It’s times like this that I think back to Douglas Adams’ The Hitchhiker’s Guide to the Galaxy.
I won’t bother explaining the quote. If you’ve read the book or seen the movie, you get it. If you haven’t done either, you still get it… it’s like a universal quote.
The insanity that is circulating around the recent outbreak of swine flu is staggering. You couldn’t bat an eye on Twitter this weekend without someone talking about it. Blogs are writing endless posts about what to do. Television shows are being interrupted to bring you the latest news when an a confirmed case is reported…
We get it, there is a flu going around… it is transmitted via human-to-human contact… people have died.
You know what this reminds me of?
Yes, it is a bit worse because this one came out of the blue, and we do not currently have a vaccine for it, but, then again, sometimes the vaccaine is worse than the flu for those who remember what happened in 1976. In short, the vaccaine ended up killing a lot of people, and the pandemic like spread of the virus they predicted never materialized.
I do think it is wise to inform the public, “Hey, this is going on, you need to be careful, wash your hands, don’t go to work if you’re sick”, etc, but these are common sense rules everyone should follow. Course, if they did, then I wouldn’t have had to write a post like Social Etiquette While You’re Sick just last month. Do make sure you go back and read that because it is filled with basic tips that may keep you healthy during any flu outbreak.
What gets me is how the media is just making this worse. They are acting as if no one has ever died from the flu before. So, I went and looked up the Centers for Disease Control (CDC) reports on flu mortality rates. Here is the excerpt for just the 2007-2008 flu season.
As of June 19, 2008, 83 deaths associated with laboratory-confirmed influenza infections have occurred among children aged < 18 years during the 2007–08 influenza season that were reported to CDC. These deaths were reported from 33 states (Alaska, Arizona, Arkansas, California, Colorado, Connecticut, Florida, Georgia, Illinois, Indiana, Iowa, Maine, Maryland, Massachusetts, Michigan, Minnesota, Mississippi, Nevada, New Hampshire, New Jersey, New Mexico, New York, North Carolina, Ohio, Oklahoma, Oregon, Pennsylvania, Tennessee, Texas, Utah, Vermont, Washington, and Wisconsin). Among the 83 cases, the mean and median age was 6.4 years and 5.0 years, respectively; seven children were aged < 6 months, 16 were aged 6–23 months, 18 were aged 2–4 years, and 42 were aged 5–17 years. Of the 79 cases for which the influenza virus type was known, 51 were influenza A viruses, 27 were influenza B viruses, and one had co-infection with influenza A and B viruses. Of the 63 cases aged 6 months and older for whom vaccination status was known, 58 (92%) had not been vaccinated against influenza according to the 2007 Advisory Committee on Immunization Practices recommendations. These data are provisional and subject to change as more information becomes available.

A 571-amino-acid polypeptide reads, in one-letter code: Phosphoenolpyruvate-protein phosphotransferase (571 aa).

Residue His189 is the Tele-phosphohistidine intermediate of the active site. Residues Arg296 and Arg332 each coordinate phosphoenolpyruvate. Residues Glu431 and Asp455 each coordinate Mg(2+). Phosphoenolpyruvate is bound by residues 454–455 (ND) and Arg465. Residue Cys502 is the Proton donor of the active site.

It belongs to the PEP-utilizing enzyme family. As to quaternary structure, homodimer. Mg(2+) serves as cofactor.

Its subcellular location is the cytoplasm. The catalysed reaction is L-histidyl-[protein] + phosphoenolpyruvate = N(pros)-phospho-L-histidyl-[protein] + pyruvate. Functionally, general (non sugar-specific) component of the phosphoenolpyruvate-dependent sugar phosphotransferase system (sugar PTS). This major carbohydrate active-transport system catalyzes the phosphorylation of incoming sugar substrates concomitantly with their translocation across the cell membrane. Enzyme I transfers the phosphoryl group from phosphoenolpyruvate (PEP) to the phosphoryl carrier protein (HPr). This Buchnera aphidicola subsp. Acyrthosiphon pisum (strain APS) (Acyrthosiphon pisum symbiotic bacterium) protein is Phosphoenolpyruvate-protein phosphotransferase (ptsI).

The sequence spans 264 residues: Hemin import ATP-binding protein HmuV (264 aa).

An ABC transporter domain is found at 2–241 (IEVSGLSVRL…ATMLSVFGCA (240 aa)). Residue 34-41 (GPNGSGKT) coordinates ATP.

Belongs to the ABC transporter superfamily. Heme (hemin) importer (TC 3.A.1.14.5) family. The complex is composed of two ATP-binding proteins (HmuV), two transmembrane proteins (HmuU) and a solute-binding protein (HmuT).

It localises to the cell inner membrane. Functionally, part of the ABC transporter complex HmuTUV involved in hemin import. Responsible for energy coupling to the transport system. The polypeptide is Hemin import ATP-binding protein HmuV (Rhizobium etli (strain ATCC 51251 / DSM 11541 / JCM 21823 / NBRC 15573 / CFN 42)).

83 deaths in the United States alone. Where were the experts on TV to tell us how we should protect ourselves? Where were the flashy graphics? Where were the news conferences by elected officials? What about the travel warnings by other countries? Oh, that’s right, it’s because this happens every year.
There is an old saying in journalism, “if it bleeds, it leads.” Here you have a pre-packaged story for lazy reporters. You have deaths… in an exotic locale… a snazzy, brandable name (go and try to find a Swine Flu related domain name that isn’t taken… I dare ya) that is easy to say and can invoke fear because it’s short and weird sounding… hey, wait a minute, didn’t we play this exact same scenario out with Avian flu? Oh, and wasn’t it SARS a few years before that was going to kill us all?
Again, I am not saying you should be cavalier about this, do take precautions, I’m just saying they should be no different than the ones you should take every flu season. And as for the people in the media… stop being lazy.